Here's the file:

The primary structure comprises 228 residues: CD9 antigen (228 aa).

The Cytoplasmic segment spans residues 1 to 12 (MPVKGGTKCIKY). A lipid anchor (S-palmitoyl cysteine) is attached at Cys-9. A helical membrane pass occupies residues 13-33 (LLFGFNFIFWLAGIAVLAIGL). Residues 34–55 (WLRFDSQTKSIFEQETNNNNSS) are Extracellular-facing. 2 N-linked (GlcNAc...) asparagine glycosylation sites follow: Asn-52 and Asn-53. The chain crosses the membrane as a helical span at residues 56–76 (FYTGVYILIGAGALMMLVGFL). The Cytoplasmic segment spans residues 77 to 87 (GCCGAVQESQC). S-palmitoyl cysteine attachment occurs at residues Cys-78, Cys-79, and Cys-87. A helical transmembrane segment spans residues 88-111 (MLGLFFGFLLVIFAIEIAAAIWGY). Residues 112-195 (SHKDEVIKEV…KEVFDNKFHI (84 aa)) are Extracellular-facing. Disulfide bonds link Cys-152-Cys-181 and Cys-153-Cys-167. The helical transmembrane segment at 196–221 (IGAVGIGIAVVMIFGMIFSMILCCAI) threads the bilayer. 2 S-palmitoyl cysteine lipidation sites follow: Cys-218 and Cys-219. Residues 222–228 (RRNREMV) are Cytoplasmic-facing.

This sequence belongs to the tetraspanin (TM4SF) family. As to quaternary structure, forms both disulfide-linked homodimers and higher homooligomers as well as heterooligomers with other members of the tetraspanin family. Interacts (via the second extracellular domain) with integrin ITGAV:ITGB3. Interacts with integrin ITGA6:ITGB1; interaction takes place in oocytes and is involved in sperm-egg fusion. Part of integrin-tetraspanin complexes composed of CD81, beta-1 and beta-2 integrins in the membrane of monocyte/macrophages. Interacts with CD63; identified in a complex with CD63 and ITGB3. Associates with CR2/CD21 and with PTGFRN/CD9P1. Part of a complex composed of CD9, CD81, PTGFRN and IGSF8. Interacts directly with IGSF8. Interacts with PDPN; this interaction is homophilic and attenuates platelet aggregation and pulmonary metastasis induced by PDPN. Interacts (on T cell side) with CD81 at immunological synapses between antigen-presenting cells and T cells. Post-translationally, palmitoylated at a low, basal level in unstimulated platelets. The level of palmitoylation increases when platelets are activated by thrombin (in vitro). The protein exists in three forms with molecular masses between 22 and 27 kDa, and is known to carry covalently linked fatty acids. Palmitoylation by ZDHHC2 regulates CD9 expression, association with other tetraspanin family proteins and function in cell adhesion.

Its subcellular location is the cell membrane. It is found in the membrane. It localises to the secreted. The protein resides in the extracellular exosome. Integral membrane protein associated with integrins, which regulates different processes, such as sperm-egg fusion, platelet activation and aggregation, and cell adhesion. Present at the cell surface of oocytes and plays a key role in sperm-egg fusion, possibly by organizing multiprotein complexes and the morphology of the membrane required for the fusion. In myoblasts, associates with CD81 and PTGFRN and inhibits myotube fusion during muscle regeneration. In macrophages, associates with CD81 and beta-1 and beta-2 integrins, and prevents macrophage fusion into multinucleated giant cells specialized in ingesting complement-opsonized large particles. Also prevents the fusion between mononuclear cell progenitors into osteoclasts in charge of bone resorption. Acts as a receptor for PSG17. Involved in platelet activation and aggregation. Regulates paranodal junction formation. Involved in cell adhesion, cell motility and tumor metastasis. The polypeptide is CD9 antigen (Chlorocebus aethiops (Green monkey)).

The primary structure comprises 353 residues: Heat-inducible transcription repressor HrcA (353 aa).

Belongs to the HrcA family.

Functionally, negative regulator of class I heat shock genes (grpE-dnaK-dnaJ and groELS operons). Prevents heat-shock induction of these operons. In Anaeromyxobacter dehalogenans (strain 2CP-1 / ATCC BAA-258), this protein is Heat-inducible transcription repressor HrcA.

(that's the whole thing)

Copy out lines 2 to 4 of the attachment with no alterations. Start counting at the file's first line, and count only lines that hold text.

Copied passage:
The Cytoplasmic segment spans residues 1 to 12 (MPVKGGTKCIKY). A lipid anchor (S-palmitoyl cysteine) is attached at Cys-9. A helical membrane pass occupies residues 13-33 (LLFGFNFIFWLAGIAVLAIGL). Residues 34–55 (WLRFDSQTKSIFEQETNNNNSS) are Extracellular-facing. 2 N-linked (GlcNAc...) asparagine glycosylation sites follow: Asn-52 and Asn-53. The chain crosses the membrane as a helical span at residues 56–76 (FYTGVYILIGAGALMMLVGFL). The Cytoplasmic segment spans residues 77 to 87 (GCCGAVQESQC). S-palmitoyl cysteine attachment occurs at residues Cys-78, Cys-79, and Cys-87. A helical transmembrane segment spans residues 88-111 (MLGLFFGFLLVIFAIEIAAAIWGY). Residues 112-195 (SHKDEVIKEV…KEVFDNKFHI (84 aa)) are Extracellular-facing. Disulfide bonds link Cys-152-Cys-181 and Cys-153-Cys-167. The helical transmembrane segment at 196–221 (IGAVGIGIAVVMIFGMIFSMILCCAI) threads the bilayer. 2 S-palmitoyl cysteine lipidation sites follow: Cys-218 and Cys-219. Residues 222–228 (RRNREMV) are Cytoplasmic-facing.

This sequence belongs to the tetraspanin (TM4SF) family. As to quaternary structure, forms both disulfide-linked homodimers and higher homooligomers as well as heterooligomers with other members of the tetraspanin family. Interacts (via the second extracellular domain) with integrin ITGAV:ITGB3. Interacts with integrin ITGA6:ITGB1; interaction takes place in oocytes and is involved in sperm-egg fusion. Part of integrin-tetraspanin complexes composed of CD81, beta-1 and beta-2 integrins in the membrane of monocyte/macrophages. Interacts with CD63; identified in a complex with CD63 and ITGB3. Associates with CR2/CD21 and with PTGFRN/CD9P1. Part of a complex composed of CD9, CD81, PTGFRN and IGSF8. Interacts directly with IGSF8. Interacts with PDPN; this interaction is homophilic and attenuates platelet aggregation and pulmonary metastasis induced by PDPN. Interacts (on T cell side) with CD81 at immunological synapses between antigen-presenting cells and T cells. Post-translationally, palmitoylated at a low, basal level in unstimulated platelets. The level of palmitoylation increases when platelets are activated by thrombin (in vitro). The protein exists in three forms with molecular masses between 22 and 27 kDa, and is known to carry covalently linked fatty acids. Palmitoylation by ZDHHC2 regulates CD9 expression, association with other tetraspanin family proteins and function in cell adhesion.

Its subcellular location is the cell membrane. It is found in the membrane. It localises to the secreted. The protein resides in the extracellular exosome. Integral membrane protein associated with integrins, which regulates different processes, such as sperm-egg fusion, platelet activation and aggregation, and cell adhesion. Present at the cell surface of oocytes and plays a key role in sperm-egg fusion, possibly by organizing multiprotein complexes and the morphology of the membrane required for the fusion. In myoblasts, associates with CD81 and PTGFRN and inhibits myotube fusion during muscle regeneration. In macrophages, associates with CD81 and beta-1 and beta-2 integrins, and prevents macrophage fusion into multinucleated giant cells specialized in ingesting complement-opsonized large particles. Also prevents the fusion between mononuclear cell progenitors into osteoclasts in charge of bone resorption. Acts as a receptor for PSG17. Involved in platelet activation and aggregation. Regulates paranodal junction formation. Involved in cell adhesion, cell motility and tumor metastasis. The polypeptide is CD9 antigen (Chlorocebus aethiops (Green monkey)).